Was a Y2k project ever a waste of time?

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I quote Robert below:

No group, no agency, no programmer, no CFO, no executive has - _after_ finishing a project, _after_ getting to a point of being ready to test his results - has ever said:

"It was a waste of time."

"We didn't need to do it."

"Nothing would have happened."

"We should have worried about something else."

It has been my experience with 3 large companies I've worked for (Insurance, Credit Card, Software House), that y2k is a real problem. Had they not fixed y2k they would have gone out of business (first 2) or suffered severe disruptions (last 1).

But there may be some organisations that are unaffected by y2k (I don't mean the little corner antique/bricabrac shop with manual ledgers).

Presumably these would include small operations with fairly new software.

Does anyone know of any companies that had a y2k project but found nothing to fix.

-- Richard Dale (rdale@figroup.co.uk), November 04, 1998



We've found some SME's that could have "gotten by". Even these had some level of problems that they were glad they found. You're going to find some of these smaller companies have instances where "Joan over in accounting can't get her system to work." is the only problem they have. But for the most part, most are going to have at least some impact. What worries me is that if the only problem they have is not being able to get into their "Quickbooks", are they going to be able to wait the 2 to 3 months it takes for someone to get around to them. Currently, without Y2K, many biz owners report waits of 2 to 3 weeks to get even a local computer guy to come see them. What's it going to be like when all these small biz guys find out the 486 running an old FoxPro database actually did have a problem?

-- Greg Sugg (gregsugg@bbnp.com), November 04, 1998.

Heard of a couple places that thought about Y2K - then said 'heck with it' and just installed everything new. One was a pretty large company that did mostly data processing work too. Not exactly time wasted on Y2K - but they certainly went the high road on remediation.

-- Paul Davis (davisp1953@yahoo.com), November 04, 1998.

richard, you ask interesting questions. you must be writing a book. anyway, the answer to your question so far in northern indiana is NO,; everyone that has looked has found something that needed fixing.

-- Jocelyne Slough (jonslough@tln.net), November 05, 1998.

I suppose I'm better at asking questions than answering, book yes good idea. The y2k book market has a limited life-span maybe I should be starting to write about the aftermath (get it written in advance). I'm trying to play devil's advocate to find out all sides of the argument. I thought there would have been a chorus of "yes we found nothing much to worry about". Surely this must be the case for many companies.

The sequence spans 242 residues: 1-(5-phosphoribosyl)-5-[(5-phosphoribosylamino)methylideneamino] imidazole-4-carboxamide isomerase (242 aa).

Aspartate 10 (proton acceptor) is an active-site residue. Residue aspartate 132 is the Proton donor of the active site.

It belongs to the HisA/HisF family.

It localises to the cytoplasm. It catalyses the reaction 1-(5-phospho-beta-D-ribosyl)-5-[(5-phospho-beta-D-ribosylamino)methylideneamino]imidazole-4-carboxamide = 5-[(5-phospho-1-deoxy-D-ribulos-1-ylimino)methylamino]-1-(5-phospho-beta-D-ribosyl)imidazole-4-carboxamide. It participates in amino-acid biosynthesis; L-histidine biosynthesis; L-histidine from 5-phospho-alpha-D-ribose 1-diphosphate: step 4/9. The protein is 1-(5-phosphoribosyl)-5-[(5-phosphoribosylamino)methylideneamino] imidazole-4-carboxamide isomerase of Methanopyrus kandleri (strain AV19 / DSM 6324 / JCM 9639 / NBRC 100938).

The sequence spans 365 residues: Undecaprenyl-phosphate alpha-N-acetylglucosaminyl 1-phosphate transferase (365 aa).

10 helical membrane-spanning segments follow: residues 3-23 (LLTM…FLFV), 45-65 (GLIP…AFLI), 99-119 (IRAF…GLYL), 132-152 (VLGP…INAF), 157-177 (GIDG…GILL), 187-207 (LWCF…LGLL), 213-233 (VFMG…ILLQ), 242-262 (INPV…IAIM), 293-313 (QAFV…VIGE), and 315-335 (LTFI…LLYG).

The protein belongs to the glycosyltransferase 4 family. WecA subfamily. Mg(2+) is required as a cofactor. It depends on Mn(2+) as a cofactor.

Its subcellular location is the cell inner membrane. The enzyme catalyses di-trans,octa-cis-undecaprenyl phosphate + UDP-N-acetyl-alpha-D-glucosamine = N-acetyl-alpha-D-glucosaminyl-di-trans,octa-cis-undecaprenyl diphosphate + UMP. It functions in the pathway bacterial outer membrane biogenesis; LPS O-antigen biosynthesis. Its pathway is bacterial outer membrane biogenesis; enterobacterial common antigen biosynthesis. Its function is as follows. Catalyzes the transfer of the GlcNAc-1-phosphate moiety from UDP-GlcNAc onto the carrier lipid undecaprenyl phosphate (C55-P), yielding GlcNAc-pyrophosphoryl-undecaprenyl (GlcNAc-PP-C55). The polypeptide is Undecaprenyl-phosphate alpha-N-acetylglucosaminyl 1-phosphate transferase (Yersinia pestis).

-- Richard Dale (rdale@figroup.co.uk), November 05, 1998.

Richard: Imagine if we did a anonymous survey on this forum to find out how far "these" people have gotten on testing and upgrading their own PC's including software? I think we find some shocking results.

-- PNG (png@gol.com), November 05, 1998.

PNG...checked my PC, remediated what was important (i.e. got my patches and so forth) Even int he vein of third party testing I got a SECOND program to run the check after I thought I was all done to make sure I had gotten it. No certificate yet...maybe I will print myself one someday;)

"No group, no agency, no programmer, no CFO, no executive has - _after_ finishing a project, _after_ getting to a point of being ready to test his results - has ever said: (etc etc)

This is STRICTLY as devil's advocate. Thr programmer I would have no problem with, but why would you expect any CFO or excecutive, who most on this board have said were clueless in the first place, to have any more of a clue when you are done? If they didn't understand the problem when you started, I doubt they would know what to ask you when you were done.


-- Rick Tansun (ricktansun@hotmail.com), November 07, 1998.


That's why I phrased the original quote exactly that way: suppose an executive had absolutely no clue about what was going on. He has no idea what is behind the face of any computer - and has no idea about business but dollars and budget. ([In the real world - these guys got where they are by not being this stupid, but you and Dilbert can argue that issue.)

If no example of this kind of person, at this level in any company - who knows nothing but dollars and profits - has said "It was a waste of time." then isn't that the best indication that the evidence (as each project continues or gets closer to completing) is as compelling as we assume?

In other words, if the "clueless" executives and people who are paying millions from their profits, who are taking stock folio hits in their own pockets from Y2K remediation expenses, are not complaining about the expense, then isn't that evidence that their company (their job) would have suffered had they saved the money?

-- Robert A. Cook, P.E. (Kennesaw, GA) (cook.r@csaatl.com), November 07, 1998.

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